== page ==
Still, there is some data, and it suggests California's a little weird. In the eastern U.S., oaks (Quercus) are by far the best host trees for insect species. In California, oaks appear to be #2 after willows (Salix). Still, if you have willows and oaks in your yard, you've apparently got a lot of bases covered.
But wait, you hypothetically stammer. Willows get riddled by Kuroshio Shot Hole Borers, while oaks get decimated by Gold Spotted Oak Borers, and OMG, that's going to cost a fortune to take out those big, old, dead trees, and chip them down to tiny shreds...I can't. Well, this is sort of true, especially the shredding to <1" being expensive part. However, Gold Spotted Oak Borers attack big, old oaks, so planting young oaks is a good thing. They give the insects a home, get some acorns produced, and by the time they get totally Bored in a few decades, you'll probably not be living there anyway. Moreover, if you cut down your infected big oak or willow before the beetles kill it, there's a good chance it will coppice sprout new shoots from its roots and give you another 40 years before the beetles return. And you might be able to control the infestation in the meantime. So don't give up on these trees.
But we're CNPS. The California NATIVE PLANT Society. Why don't we leave the birds to Audubon? Here's the question: what's going to pollinate your native plants? It's not just the butterflies and honeybees. They're the showy ones. Most of the pollination crew consists of tiny native bees, flies, and moths. Give them a place too, even if you can't see them.
Despite me trying to convince you that holed is beautiful, there is that final objection: you're in it for the plants, not to turn the garden you created with your blood, sweat, and hard-earned cash into sustainably produced, locally sourced baby food for the birds. Why would you want to see ragged edges and holed leaves on your ceanothus, let alone your oaks?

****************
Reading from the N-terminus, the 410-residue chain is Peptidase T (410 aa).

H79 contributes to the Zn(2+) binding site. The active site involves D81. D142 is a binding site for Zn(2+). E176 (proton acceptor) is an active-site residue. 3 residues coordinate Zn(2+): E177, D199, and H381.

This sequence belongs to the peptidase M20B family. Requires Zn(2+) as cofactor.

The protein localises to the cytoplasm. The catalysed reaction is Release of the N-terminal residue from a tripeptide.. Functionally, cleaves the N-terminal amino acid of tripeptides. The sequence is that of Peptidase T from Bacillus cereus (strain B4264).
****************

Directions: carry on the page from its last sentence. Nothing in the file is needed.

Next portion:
As Dr. Tallamy put it, there's a twelve-step program for that. If you take 12 steps back, you won't be able to see the holes. You don't even need a sponsor, just an awareness that little holes are hard to see. As he (the professional entomologist) found out, it's hard for humans to see even a small fraction of the insects the birds routinely find. You're missing most of the damage any way. Don't worry about the rest.
More to the point, this goes along with the idea of planting more natives, more native species rather than just largely clonal cultivars, and planting species from the south as a form of climate migration. In this scenario, you don't need to just migrate the plants, you need to help the insects that eat them, the spiders that eat those insects, and the birds that eat them all, because plants depend on ecosystems, not just gardeners.
So, it looks we've got complicated mission for our gardens: find out what caterpillars from San Diego and Tijuana eat and plant the foods they need, all to support them and their predators. Get your friends and neighbors to follow suit. This is all to keep the birds and the bees and the flowers and the trees in our increasingly simplified landscape, and perhaps to help them move a bit north, too. Oh, and ignore any leaf holes they leave behind. Holed leaves are beautiful, if you see them as part of the process of making more songbirds.